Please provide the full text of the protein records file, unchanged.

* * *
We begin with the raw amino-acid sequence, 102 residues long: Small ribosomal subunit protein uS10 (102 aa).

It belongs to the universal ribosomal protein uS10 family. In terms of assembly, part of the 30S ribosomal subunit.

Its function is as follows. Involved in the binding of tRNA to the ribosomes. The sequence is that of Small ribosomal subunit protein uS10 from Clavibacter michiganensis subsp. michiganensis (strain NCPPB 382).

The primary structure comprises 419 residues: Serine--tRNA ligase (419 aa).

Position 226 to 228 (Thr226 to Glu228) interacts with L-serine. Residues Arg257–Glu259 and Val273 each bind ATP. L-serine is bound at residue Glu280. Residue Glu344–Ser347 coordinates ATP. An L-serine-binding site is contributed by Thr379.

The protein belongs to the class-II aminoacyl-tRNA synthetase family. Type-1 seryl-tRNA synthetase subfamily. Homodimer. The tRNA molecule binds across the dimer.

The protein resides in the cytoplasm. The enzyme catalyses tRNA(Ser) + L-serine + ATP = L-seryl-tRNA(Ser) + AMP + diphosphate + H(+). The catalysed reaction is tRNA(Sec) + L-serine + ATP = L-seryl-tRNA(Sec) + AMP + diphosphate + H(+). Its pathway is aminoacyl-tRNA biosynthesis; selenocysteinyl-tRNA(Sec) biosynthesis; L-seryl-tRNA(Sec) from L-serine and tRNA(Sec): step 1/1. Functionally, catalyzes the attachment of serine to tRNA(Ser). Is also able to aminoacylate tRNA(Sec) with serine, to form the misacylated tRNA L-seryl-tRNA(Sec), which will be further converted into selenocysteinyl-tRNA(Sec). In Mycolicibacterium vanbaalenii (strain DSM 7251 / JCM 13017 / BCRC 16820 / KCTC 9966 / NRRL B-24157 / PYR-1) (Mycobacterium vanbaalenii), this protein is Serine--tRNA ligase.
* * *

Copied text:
We begin with the raw amino-acid sequence, 102 residues long: Small ribosomal subunit protein uS10 (102 aa).

It belongs to the universal ribosomal protein uS10 family. In terms of assembly, part of the 30S ribosomal subunit.

Its function is as follows. Involved in the binding of tRNA to the ribosomes. The sequence is that of Small ribosomal subunit protein uS10 from Clavibacter michiganensis subsp. michiganensis (strain NCPPB 382).

The primary structure comprises 419 residues: Serine--tRNA ligase (419 aa).

Position 226 to 228 (Thr226 to Glu228) interacts with L-serine. Residues Arg257–Glu259 and Val273 each bind ATP. L-serine is bound at residue Glu280. Residue Glu344–Ser347 coordinates ATP. An L-serine-binding site is contributed by Thr379.

The protein belongs to the class-II aminoacyl-tRNA synthetase family. Type-1 seryl-tRNA synthetase subfamily. Homodimer. The tRNA molecule binds across the dimer.

The protein resides in the cytoplasm. The enzyme catalyses tRNA(Ser) + L-serine + ATP = L-seryl-tRNA(Ser) + AMP + diphosphate + H(+). The catalysed reaction is tRNA(Sec) + L-serine + ATP = L-seryl-tRNA(Sec) + AMP + diphosphate + H(+). Its pathway is aminoacyl-tRNA biosynthesis; selenocysteinyl-tRNA(Sec) biosynthesis; L-seryl-tRNA(Sec) from L-serine and tRNA(Sec): step 1/1. Functionally, catalyzes the attachment of serine to tRNA(Ser). Is also able to aminoacylate tRNA(Sec) with serine, to form the misacylated tRNA L-seryl-tRNA(Sec), which will be further converted into selenocysteinyl-tRNA(Sec). In Mycolicibacterium vanbaalenii (strain DSM 7251 / JCM 13017 / BCRC 16820 / KCTC 9966 / NRRL B-24157 / PYR-1) (Mycobacterium vanbaalenii), this protein is Serine--tRNA ligase.